The event is all ages. Skateboarding and music is for everyone so come one, come all. It’s all happening on August 31st at Dipiazzas in Long Beach, CA. Be there or be square.

Facebook Event Page

INFEST AT THE WICK – BROOKLYN, NY JUNE 28TH, 2014
June 29th, 2014 by Ed

SHOW MEMORIES WITH KEVIN SECONDS
June 26th, 2014 by Tim

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Sparks, Nevada. In 1984, I rented a space with a big roll-up door for $300 a month. I told the landlord that I needed it for screen-printing. I lied. There wasn’t even any running water but he rented the space to me any way.

I decided to call it The Crib. I don’t remember why.

In the short amount of time I had the space,I did about 10 shows and a shitload of punk rock parties. I miss being able to rent out spots like this, relatively cheaply.

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At the time, this was the biggest punk rock show to happen in Reno. Definitely one of the biggest shows Positive Force ever did. It was an amazing gig. I almost went to jail that night because I booked it without a dance permit.

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1983. I have very vague memories of this gig. I believe it was our first ever Santa Cruz show. Actually, scratch that. We played a party gig there the year before. Double Cross were our buddies from Grass Valley. A great, young HC band. Tales Of Terror and Verbal Abuse need no introduction.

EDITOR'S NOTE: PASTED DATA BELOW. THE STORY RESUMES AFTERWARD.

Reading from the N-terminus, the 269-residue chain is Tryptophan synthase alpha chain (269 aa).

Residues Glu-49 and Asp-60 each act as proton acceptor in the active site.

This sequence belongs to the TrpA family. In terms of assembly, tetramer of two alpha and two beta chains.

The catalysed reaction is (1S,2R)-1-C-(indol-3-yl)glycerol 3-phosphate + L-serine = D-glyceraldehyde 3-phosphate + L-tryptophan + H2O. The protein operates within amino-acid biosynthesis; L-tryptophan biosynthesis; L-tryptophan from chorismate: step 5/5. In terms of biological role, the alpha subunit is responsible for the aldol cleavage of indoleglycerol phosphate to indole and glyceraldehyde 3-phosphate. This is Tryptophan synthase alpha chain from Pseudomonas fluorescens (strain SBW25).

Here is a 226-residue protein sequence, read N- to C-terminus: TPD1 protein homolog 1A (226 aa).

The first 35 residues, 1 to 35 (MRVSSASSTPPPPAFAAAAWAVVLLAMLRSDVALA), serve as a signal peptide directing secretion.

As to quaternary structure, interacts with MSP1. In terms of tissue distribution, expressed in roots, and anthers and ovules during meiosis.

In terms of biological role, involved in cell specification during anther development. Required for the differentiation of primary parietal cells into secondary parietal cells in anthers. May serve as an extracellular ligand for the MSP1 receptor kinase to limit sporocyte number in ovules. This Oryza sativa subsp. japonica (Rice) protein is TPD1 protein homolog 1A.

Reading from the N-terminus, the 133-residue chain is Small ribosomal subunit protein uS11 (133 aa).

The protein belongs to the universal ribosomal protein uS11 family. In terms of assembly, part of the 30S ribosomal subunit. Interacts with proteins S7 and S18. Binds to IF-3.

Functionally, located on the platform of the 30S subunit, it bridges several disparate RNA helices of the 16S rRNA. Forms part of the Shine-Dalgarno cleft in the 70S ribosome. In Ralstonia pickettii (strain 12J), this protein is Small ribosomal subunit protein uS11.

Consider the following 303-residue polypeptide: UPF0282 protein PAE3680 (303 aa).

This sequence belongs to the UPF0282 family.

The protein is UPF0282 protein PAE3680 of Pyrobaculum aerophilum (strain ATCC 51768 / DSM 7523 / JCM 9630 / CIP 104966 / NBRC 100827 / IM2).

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1983. Boise, Idaho. A legendary show that almost didn’t happen. World-renowned punk rock artist Pushead – living in Boise at the time – called and asked us to come open for The Misfits and Poison Idea and we jumped at the chance to. Unfortunately, The Misfits canceled a week or so before the show. Pushead asked us if we still wanted to come play and we said yes. We brought our fellow Skeeno hardcore buddies Jackshit up with us and I’m glad we did because it was one of the funnest shows we had done, up to that point.

Fucked up part of the story. On the way back to Reno, Steve Youth’s Rickenbacker bass – which, along with a bunch of other stuff, was strapped to the roof of one of the cars we drove up in – feel off somewhere between Boise and Reno. We drove almost 200 miles back towards Boise to find it before turning back, no Rick and our tails between our legs. So sad.

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1983. Reno, Nevada. Reno was fortunate to have Minor Threat come through town not once but twice in their short life. Ian and the boys were always extremely gracious and support of me, 7Secs and the Reno punk/hardcore community.

This show was a rager and featured 2 of the best hardcore bands Reno/Sparks/Lake Tahoe had to offer – Jackshit and Urban Assault.

KEVIN SECONDS PART IV – THE FINAL ENTRY
June 20th, 2014 by Tony
7 SECONDS AT THE INFAMOUS ABE'S STEAKHOUSE GIG IN PHILLY '84| PHOTO: MARK PINGATORE

7 SECONDS AT THE INFAMOUS ABE’S STEAKHOUSE GIG IN PHILLY ’84 | PHOTO: MARK PINGATORE

You recorded the ‘Walk Together, Rock Together’ 12” on the ’84 tour with Ian MacKaye at Inner Ear Studios. Any memories of that recording? What motivated the writing of the title track?